MANILA (Reuters) - Deposed Philippine President Joseph Estrada said on Friday he was confident an anti-corruption court would clear him of charges of plunder, as the three-judge bench heard final arguments in the case.
The former film star was overthrown in an army-backed revolt in 2001 and charged with four counts of corruption. He is accused of stealing up to $80 million from state coffers while in power.
The judges are expected to hand down a verdict within the next 60-90 days. If found guilty, Estrada faces a life sentence.
“Well, I feel that finally I will be acquitted,” the former president told television station ABS-CBN at his villa outside Manila, where he is held under house arrest, before being brought to court.
“Anything can still happen under this administration,” he said, adding the charges against him were politically motivated after he refused to formally quit the presidency in 2001 and go into exile.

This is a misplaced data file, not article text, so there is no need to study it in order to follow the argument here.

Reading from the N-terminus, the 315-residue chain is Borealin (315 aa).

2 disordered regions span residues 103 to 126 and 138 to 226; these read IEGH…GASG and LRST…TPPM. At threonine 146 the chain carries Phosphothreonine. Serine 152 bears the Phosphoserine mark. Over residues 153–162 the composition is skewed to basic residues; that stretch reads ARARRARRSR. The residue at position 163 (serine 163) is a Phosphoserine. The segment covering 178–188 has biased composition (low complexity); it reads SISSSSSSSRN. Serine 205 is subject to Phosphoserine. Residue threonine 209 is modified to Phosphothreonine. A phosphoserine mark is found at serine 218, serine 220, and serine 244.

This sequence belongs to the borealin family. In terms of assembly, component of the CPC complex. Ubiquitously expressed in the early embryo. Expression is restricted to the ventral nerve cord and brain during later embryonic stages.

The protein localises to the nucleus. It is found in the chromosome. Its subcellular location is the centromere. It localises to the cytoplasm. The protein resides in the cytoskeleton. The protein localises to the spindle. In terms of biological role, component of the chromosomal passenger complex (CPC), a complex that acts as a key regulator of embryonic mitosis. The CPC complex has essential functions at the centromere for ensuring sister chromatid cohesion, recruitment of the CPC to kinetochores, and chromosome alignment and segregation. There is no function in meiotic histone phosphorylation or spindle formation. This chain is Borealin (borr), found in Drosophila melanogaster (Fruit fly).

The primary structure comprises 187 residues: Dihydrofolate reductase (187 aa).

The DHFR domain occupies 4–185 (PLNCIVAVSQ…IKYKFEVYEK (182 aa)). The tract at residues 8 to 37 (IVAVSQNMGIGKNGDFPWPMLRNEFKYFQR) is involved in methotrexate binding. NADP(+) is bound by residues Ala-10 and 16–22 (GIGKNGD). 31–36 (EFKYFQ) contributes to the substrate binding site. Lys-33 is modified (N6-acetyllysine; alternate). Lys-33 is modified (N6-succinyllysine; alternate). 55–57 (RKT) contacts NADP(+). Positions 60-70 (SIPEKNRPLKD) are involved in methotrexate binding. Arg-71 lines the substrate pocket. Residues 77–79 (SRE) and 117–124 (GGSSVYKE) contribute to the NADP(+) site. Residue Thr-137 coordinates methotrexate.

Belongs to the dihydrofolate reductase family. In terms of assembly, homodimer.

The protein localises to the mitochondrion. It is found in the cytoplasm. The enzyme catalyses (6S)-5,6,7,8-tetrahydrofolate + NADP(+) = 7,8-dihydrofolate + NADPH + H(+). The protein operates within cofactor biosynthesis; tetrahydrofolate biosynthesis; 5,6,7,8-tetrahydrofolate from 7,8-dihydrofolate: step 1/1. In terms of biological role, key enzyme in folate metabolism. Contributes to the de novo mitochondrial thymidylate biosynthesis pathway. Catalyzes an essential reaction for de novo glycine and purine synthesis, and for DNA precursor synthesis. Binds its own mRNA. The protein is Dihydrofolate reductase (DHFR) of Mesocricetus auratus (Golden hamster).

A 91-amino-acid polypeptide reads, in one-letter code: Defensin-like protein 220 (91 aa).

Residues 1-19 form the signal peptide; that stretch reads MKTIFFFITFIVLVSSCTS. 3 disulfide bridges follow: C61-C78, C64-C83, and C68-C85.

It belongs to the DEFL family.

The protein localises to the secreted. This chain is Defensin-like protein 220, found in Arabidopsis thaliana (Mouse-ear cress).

State prosecutors submitted 626 pages of case summaries based on testimonies of 76 witnesses and documentary evidence, arguing it had presented enough proof to establish Estrada’s guilt with “absolute certainty”.
Estrada’s lawyers have 276 pages of summaries from about 80 witnesses, disputing the prosecution evidence and arguing the state has failed to prove the charges of taking gambling payoffs, tobacco tax kickbacks and unreported income from hidden businesses.
Still popular among poor Filipinos who voted him into office in 1998 and a figure of fun due to his carousing past, Estrada took the witness stand 11 times from March to June 2006, denying the corruption charges.
Renowned for his “midnight cabinet” of drinking and gambling buddies while president, Estrada, now 70, says the mass street protests that drove him from office were engineered by the country’s elite and a group of Catholic bishops and generals.
In March, a close associate of Estrada pleaded guilty to corruption and was sentenced to at least two years and four months in jail. He was later freed on parole.